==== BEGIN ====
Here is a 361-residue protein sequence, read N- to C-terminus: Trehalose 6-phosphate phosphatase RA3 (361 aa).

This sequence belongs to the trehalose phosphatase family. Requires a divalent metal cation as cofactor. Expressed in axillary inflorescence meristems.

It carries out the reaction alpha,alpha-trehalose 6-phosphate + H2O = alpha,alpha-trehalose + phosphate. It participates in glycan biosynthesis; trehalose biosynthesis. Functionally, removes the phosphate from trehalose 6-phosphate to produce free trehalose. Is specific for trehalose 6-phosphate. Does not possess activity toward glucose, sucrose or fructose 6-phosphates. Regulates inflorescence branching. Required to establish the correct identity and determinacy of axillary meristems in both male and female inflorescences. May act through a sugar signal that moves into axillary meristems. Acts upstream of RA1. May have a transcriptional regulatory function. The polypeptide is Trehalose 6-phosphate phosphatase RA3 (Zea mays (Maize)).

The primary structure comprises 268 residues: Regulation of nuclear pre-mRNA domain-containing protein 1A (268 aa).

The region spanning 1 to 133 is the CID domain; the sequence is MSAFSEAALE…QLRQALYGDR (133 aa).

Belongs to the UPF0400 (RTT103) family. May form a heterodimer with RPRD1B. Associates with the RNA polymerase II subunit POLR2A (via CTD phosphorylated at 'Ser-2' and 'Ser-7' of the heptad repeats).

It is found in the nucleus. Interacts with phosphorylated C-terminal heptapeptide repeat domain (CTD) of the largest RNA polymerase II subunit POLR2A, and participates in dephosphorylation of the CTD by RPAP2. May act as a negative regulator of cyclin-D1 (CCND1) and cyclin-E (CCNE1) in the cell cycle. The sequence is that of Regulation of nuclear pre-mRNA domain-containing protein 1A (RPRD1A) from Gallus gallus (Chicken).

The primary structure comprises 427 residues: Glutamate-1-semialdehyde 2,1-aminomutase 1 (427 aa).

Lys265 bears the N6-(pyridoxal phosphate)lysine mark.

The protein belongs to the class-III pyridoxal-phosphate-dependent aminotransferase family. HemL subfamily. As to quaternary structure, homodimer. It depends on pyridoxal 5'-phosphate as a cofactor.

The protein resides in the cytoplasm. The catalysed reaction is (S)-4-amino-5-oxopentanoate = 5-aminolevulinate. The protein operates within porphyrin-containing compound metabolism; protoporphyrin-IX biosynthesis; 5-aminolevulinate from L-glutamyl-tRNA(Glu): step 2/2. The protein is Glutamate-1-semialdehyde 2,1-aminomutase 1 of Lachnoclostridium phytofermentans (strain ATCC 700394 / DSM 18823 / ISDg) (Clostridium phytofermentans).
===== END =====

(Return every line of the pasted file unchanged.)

Here is a 361-residue protein sequence, read N- to C-terminus: Trehalose 6-phosphate phosphatase RA3 (361 aa).

This sequence belongs to the trehalose phosphatase family. Requires a divalent metal cation as cofactor. Expressed in axillary inflorescence meristems.

It carries out the reaction alpha,alpha-trehalose 6-phosphate + H2O = alpha,alpha-trehalose + phosphate. It participates in glycan biosynthesis; trehalose biosynthesis. Functionally, removes the phosphate from trehalose 6-phosphate to produce free trehalose. Is specific for trehalose 6-phosphate. Does not possess activity toward glucose, sucrose or fructose 6-phosphates. Regulates inflorescence branching. Required to establish the correct identity and determinacy of axillary meristems in both male and female inflorescences. May act through a sugar signal that moves into axillary meristems. Acts upstream of RA1. May have a transcriptional regulatory function. The polypeptide is Trehalose 6-phosphate phosphatase RA3 (Zea mays (Maize)).

The primary structure comprises 268 residues: Regulation of nuclear pre-mRNA domain-containing protein 1A (268 aa).

The region spanning 1 to 133 is the CID domain; the sequence is MSAFSEAALE…QLRQALYGDR (133 aa).

Belongs to the UPF0400 (RTT103) family. May form a heterodimer with RPRD1B. Associates with the RNA polymerase II subunit POLR2A (via CTD phosphorylated at 'Ser-2' and 'Ser-7' of the heptad repeats).

It is found in the nucleus. Interacts with phosphorylated C-terminal heptapeptide repeat domain (CTD) of the largest RNA polymerase II subunit POLR2A, and participates in dephosphorylation of the CTD by RPAP2. May act as a negative regulator of cyclin-D1 (CCND1) and cyclin-E (CCNE1) in the cell cycle. The sequence is that of Regulation of nuclear pre-mRNA domain-containing protein 1A (RPRD1A) from Gallus gallus (Chicken).

The primary structure comprises 427 residues: Glutamate-1-semialdehyde 2,1-aminomutase 1 (427 aa).

Lys265 bears the N6-(pyridoxal phosphate)lysine mark.

The protein belongs to the class-III pyridoxal-phosphate-dependent aminotransferase family. HemL subfamily. As to quaternary structure, homodimer. It depends on pyridoxal 5'-phosphate as a cofactor.

The protein resides in the cytoplasm. The catalysed reaction is (S)-4-amino-5-oxopentanoate = 5-aminolevulinate. The protein operates within porphyrin-containing compound metabolism; protoporphyrin-IX biosynthesis; 5-aminolevulinate from L-glutamyl-tRNA(Glu): step 2/2. The protein is Glutamate-1-semialdehyde 2,1-aminomutase 1 of Lachnoclostridium phytofermentans (strain ATCC 700394 / DSM 18823 / ISDg) (Clostridium phytofermentans).